Saturday, January 22, 2011

Proud to be One

On Thursday afternoon all Okoboji Middle and High School students along with faculty, staff, and around 100 members of the community got some great reminders of what it means to be an Okoboji Pioneer and what they can do to reach their potential.

The theme of our pep rally was "Proud to be One"  The official logo, which was also printed on T-shirts that were given to every 5-12 grade student, looks like this:

The pep rally started off with the school song followed by the basketball and wrestling cheerleaders leading the entire crowd of around 900 people in the "marching cheer."  After that we showed a "Proud to be One" video that listed reasons why Okoboji is a great school and community and featured testimonials from students, staff, alumni, and community members.  You can see the video HERE

Following the video we heard some great words from our new Dean of Students and alumnus Justin Bouse about the importance of getting connected with school through academics and activities and the work he will be doing to help get kids plugged in at school.  John Adams spoke about his experiences as a student, alumnus, and community member of Okoboji.  He also shared, in his view, what it means to be One.  You can find the list he shared HERE

The final speaker of the day was Hawkeye great and NFL veteran Bruce Nelson.  Bruce was born and raised in Emmetsburg and now lives and farms in the area.  He shared an OUTSTANDING message about hard work, persevering, the power of good choices, and taking advantage of your opportunities.  Bruce's message was powerful and had a real impact on everyone there.  In addition to the 900 in attendance on Thursday we also streamed the video live on our Okoboji Events Channel on UStream.  We also recorded the live stream and it can be watched HERE.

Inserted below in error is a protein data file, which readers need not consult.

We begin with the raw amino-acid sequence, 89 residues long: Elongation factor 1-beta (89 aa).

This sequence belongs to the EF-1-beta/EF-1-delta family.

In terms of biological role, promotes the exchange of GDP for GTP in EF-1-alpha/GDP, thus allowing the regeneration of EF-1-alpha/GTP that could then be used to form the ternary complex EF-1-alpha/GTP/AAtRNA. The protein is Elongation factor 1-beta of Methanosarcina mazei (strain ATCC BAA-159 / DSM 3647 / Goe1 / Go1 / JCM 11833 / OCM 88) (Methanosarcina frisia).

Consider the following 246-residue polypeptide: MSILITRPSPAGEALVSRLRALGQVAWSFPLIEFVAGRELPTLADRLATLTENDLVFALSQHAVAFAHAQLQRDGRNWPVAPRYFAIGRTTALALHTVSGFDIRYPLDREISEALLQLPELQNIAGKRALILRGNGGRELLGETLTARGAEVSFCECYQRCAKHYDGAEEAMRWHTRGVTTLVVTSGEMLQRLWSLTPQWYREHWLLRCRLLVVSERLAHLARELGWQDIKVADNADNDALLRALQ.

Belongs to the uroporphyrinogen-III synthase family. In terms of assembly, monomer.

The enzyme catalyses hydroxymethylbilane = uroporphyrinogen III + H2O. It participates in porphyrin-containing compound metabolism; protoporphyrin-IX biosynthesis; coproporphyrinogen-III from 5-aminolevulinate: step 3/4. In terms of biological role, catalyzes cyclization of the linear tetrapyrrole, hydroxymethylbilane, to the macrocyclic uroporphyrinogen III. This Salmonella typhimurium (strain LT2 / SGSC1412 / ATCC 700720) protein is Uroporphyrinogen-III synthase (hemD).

We will also be using the Okoboji Events Channel to broadcast live some sporting events.  Our first was the wrestling double dual we hosted on Thursday and our next live event will be the wrestling dual vs Spirit Lake next Thursday.  

It truly was a great day and a great event!  Now it is time to roll up our sleeves as a school and community and get to the hard work of keeping our kids energized about being a Pioneer and being part of something great!  Thank you for your support in this and all our endeavors.  Every great school is a part of a great community and Okoboji is no exception.  

Are you Proud to be One?  I know I am!


Sunday, January 9, 2011

Competition and Cooperation in Public Schools

I love competition. In high school I competed in cross country and track. I loved lining up next to guys with all different colored jerseys on and letting the course decide who was the best. During my time as a classroom teacher I also coached both of these sports. My two favorite coaching events each year were the state cross country and state track meets. Seeing all of those different schools represented and watching all of those kids line up with nothing but a stopwatch and the next 100 or 400 or 3000 meters to separate them. Competition brings out some great characteristics and teaches some important lessons.

I love being an Okoboji Pioneer. I love watching the maroon and white square off against area schools on the field, the court, the track, and more. I also love watching our debaters go toe-to-toe with some of the best schools in the state and the nation.